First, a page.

[The following is a short article I wrote for Canta magazine's new philosophy column: "Take the Red Pill". The next edition comes out Wednesday.]
You might think that philosophy just involves arguing around in circles, never getting anywhere. You might think that all opinions are of equal merit. You'd be wrong.
Some positions are better justified than others: supported by stronger evidence or better reasons. Sad to say, we often believe things without good reason, having been misled by bad arguments or wishful thinking. Philosophy aims to expose such errors and help us to discover which positions are in fact supported by the best reasons, and so most likely to be true.
You might be suspicious of the notion of 'truth', supposing that it leads to dogmatism. There's no denying that the zealot who believes himself in possession of the "absolute Truth" can be a right pain in the ass. You might think it more humble or tolerant to believe instead that truth is "relative", that what is true for you might not be true for me. But again, you would be mistaken.
The problem with the zealot is not that he believes there is one right answer out there. Rather, the problem is that he mistakenly takes himself to know it. It's absolute certainty, not truth, which we should be wary of. A more rational person would recognize that, although there may be just one true answer, he can't be entirely sure of what it is. It's possible that he could be in error – that the truth of the matter wasn't as he believed it. That's not to say that truth is relative. Not at all. Rather, it is simply to recognize that we are all fallible. The truth is out there, but whether we've grasped it is another question entirely.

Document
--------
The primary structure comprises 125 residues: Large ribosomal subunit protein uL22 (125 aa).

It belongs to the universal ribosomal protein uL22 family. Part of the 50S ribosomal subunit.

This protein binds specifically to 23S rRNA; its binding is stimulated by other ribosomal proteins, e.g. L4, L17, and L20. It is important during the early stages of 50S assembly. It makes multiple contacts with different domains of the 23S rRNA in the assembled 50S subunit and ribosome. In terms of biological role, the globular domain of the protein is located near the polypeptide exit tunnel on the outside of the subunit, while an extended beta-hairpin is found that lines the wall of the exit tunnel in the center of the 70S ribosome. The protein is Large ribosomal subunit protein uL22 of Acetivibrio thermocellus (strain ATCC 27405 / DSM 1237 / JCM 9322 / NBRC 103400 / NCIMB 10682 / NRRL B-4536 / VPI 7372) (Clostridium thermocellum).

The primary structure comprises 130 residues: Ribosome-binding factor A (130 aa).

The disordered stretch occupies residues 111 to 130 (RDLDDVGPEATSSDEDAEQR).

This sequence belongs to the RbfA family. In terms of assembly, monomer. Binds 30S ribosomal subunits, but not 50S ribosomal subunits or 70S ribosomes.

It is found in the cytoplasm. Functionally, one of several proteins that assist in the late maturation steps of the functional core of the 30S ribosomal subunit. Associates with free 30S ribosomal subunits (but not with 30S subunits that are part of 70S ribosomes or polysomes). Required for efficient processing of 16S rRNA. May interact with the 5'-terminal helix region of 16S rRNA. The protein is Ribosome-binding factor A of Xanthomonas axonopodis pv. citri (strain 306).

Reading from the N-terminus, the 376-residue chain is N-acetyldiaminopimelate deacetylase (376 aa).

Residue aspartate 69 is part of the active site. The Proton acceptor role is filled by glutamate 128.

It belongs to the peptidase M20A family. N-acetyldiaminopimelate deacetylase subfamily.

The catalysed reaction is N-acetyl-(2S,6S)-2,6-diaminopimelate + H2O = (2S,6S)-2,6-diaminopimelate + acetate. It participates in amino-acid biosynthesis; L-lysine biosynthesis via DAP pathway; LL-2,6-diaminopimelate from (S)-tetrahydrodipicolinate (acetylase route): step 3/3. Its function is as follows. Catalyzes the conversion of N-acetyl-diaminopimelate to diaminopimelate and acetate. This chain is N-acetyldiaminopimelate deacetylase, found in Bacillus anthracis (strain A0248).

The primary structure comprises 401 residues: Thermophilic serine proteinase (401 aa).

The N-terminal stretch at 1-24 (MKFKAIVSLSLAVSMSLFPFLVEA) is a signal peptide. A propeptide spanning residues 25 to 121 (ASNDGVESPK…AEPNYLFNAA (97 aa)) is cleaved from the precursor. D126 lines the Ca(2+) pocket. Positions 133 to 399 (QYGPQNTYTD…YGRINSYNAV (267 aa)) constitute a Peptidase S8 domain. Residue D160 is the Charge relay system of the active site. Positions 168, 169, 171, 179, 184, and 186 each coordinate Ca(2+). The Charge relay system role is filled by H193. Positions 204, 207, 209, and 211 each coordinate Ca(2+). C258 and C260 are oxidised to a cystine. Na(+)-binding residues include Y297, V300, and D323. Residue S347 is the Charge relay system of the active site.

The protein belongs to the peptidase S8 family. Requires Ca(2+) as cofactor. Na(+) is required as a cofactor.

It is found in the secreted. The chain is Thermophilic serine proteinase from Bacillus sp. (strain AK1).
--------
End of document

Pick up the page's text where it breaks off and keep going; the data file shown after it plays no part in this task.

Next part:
Indeed, absolute certainty is almost never justified. Think about it: can you be certain that you're not dreaming, hallucinating, or immersed in a Matrix-like world of deception? Can you prove that the world wasn't created just five minutes ago, complete with false memories and all? It seems not. In most cases, then, our knowledge is fallible. No matter how well-justified our beliefs, it's always possible - if unlikely - that the truth lies elsewhere.
Remarkably, such admissions of fallibility do not seem open to the relativist. If truth is whatever each individual believes, then he cannot be mistaken about what is "true for him". No matter the weight of evidence against him, the relativist can reply, "maybe that's true for you, but it isn't for me!" He can block his ears from the demands of reason and reality, and hold unwaveringly to his own dogma. So long as he continues to believe it, then that makes it "true for him", and to the relativist that's good enough.
Once we note the distinction between truth and certainty, it becomes clear that the latter merits more suspicion. Indeed, far from posing a threat to open-minded tolerance, the notion of objective truth might prove an essential weapon against irrational dogmatists.